First thing I did after getting awoken by my alarm was to call home. I hadn’t heard nor spoken with my family for a while and this could be the last chance for a while. I had gotten a bit late to bet yesterday so I wasn’t completely awake until a bit into the call. It was very nice to hear from then, though.
I had still a lot of chores to do before checkout. The poison oak rash hadn’t gotten worse but was slightly itchy, so I gave it another treatment. I went resupplying for the next six days, which really is a lot of food, but I have done similarly before. I didn’t want to run out of food this time so I added a whole container of mayonnaise and one with Nutella. When I got everything in my pack I kind of regretted planning such a long carry, but it will be better in a couple of days. Ordered some new shoes, which are identical to the ones I have but unfortunately with GoreTex. GoreTex isn’t good for through hikers as the shoes are less breathable and will get wet anyways in the end. Bought the last pair, so I am still missing one pair for the trip. I might be lucky that one pops up, but I doubt it.
I checked out with a few minutes to spare in order to go hitching. It felt like I was given Shasta an Irish goodbye by leaving so hurriedly and I had never really gotten to know the town, but oh well. I took a short stroll to see if there were any other hikers in the vicinity, who were heading out. There wasn’t. I therefore walked to near the highway ramp to hitch. As a backup plan Tony, the trail angel who gave a ride to town yesterday had said that he could also give a ride back. However, I didn’t want to disturb him if it wasn’t necessary. It wasn’t, as I quickly got a ride as an older Subaru pulled over with a woman and her young daughter on the back seat. My backpack just fitted next to the child car chair, as there wasn’t room in the back.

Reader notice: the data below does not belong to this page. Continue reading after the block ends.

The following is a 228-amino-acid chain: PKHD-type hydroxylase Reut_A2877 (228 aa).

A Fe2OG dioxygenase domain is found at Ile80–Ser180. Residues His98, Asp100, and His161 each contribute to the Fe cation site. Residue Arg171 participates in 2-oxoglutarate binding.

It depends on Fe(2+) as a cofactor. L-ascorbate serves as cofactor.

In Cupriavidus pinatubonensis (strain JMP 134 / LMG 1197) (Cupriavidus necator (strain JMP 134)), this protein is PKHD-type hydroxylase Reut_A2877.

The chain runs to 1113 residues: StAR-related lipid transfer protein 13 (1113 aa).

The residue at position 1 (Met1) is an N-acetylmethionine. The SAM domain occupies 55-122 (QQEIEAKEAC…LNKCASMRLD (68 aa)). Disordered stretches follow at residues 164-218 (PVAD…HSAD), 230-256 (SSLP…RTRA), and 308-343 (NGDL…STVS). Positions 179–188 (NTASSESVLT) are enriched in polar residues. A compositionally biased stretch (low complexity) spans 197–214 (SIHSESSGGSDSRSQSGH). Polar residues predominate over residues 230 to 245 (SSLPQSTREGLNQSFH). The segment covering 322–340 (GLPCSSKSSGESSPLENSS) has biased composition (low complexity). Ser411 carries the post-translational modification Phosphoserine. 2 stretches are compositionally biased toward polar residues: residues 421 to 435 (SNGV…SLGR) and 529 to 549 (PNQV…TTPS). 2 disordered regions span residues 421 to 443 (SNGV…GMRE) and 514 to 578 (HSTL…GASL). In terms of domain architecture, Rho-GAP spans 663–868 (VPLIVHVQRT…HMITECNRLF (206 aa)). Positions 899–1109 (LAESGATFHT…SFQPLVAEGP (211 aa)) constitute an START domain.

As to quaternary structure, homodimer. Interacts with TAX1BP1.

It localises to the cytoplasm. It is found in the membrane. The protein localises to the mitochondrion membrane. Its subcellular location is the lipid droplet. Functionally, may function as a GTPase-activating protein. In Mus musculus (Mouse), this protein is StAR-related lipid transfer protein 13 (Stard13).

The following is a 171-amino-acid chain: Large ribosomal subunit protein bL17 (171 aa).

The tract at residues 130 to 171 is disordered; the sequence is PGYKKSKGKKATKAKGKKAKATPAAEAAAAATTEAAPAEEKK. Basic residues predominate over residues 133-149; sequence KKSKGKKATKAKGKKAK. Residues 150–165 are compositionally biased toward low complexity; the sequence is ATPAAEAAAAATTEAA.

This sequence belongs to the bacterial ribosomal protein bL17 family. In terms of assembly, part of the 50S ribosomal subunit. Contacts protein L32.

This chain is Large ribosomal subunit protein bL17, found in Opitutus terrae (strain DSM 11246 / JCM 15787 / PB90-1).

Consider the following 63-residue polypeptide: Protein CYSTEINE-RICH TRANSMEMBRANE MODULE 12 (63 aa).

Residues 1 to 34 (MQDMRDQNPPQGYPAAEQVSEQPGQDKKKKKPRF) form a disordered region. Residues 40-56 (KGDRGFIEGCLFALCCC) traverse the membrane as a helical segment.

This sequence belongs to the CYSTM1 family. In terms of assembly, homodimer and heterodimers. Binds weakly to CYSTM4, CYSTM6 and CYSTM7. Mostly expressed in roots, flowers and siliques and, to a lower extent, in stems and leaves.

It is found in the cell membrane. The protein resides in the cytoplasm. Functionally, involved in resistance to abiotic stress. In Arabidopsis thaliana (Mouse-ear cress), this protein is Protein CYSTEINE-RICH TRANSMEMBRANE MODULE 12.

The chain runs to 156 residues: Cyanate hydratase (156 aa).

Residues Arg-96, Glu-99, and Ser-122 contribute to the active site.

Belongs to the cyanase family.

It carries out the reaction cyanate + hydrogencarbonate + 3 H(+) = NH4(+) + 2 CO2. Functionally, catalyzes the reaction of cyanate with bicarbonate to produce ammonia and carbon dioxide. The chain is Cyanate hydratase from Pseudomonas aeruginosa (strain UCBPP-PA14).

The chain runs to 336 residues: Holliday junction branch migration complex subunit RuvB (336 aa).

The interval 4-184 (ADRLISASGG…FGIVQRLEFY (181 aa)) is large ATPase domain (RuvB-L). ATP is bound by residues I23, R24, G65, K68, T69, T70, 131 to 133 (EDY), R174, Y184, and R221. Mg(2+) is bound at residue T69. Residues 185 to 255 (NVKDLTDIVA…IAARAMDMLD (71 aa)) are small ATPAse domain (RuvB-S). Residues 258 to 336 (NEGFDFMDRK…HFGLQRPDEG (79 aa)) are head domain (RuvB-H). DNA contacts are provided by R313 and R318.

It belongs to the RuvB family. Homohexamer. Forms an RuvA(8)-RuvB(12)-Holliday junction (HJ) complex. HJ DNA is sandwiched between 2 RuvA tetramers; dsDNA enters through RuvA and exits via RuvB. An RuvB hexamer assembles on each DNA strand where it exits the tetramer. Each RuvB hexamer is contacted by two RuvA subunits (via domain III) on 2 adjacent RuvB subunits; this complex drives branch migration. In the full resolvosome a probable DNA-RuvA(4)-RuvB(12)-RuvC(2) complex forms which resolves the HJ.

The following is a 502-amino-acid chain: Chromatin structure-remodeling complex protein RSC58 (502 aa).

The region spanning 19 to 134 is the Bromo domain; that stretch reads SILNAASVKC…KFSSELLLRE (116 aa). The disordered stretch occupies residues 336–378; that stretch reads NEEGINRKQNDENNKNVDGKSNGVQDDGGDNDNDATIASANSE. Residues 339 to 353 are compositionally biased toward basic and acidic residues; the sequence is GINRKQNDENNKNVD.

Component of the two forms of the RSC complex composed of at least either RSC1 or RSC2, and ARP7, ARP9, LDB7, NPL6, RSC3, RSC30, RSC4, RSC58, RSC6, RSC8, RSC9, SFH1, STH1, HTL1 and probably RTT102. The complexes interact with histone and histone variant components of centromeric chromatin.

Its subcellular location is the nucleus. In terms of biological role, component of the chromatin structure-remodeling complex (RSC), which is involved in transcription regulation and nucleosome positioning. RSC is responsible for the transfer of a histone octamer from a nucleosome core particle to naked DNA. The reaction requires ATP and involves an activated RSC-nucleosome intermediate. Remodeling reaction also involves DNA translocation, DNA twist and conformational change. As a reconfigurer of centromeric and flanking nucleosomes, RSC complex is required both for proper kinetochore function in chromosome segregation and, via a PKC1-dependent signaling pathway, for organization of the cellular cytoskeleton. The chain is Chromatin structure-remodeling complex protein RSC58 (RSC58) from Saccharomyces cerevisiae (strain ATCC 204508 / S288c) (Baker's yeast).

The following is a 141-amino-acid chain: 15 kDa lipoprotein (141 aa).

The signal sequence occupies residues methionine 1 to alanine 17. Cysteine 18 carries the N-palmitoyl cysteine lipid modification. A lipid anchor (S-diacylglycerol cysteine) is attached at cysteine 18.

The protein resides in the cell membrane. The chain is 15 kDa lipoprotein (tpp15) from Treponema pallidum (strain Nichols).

Although I very much think that the woman who gave me a ride was a good person, I will use her real name here as I am going to say a few things that may not be that flattering. I want to paint a realistic picture not a glamour one here in my amateur anthropological-ish anthology. I will call her Jenny. Jenny seemed like a warm person, was overweight, and the tips of her hair were dyed. I didn’t know if that dye was intended or just the result of her hair growing out. There was a bit of litter including a bunch of energy drinks in the car, but not anything smelly or food waste. I wasn’t hesitant to get into the car, which I did and thanked her for helping me. She said that she were going to pick up a friend, which was in the same direction that I wanted to go, but we had to stop along the way to get gas. She didn’t pick up hitchhikers in general, but had picked up PCT hikers a couple of times before. She worked as a person taking care of ill people as in a hospice, though I don’t think it was at a hospice. She liked giving people the care that they deserved as opposed to someone who didn’t care much for the sick people.
She said groceries were too expensive in Shasta, so they needed to buy most things in larger town to save money. She thought it was too cold in the winter and too warm in the summer here, so she preferred the time in between. There was a lot of snow in the winter, so she liked Subarus as they had all wheel drive. The car didn’t have air conditioning, so we were driving with the windows down, which worked well enough.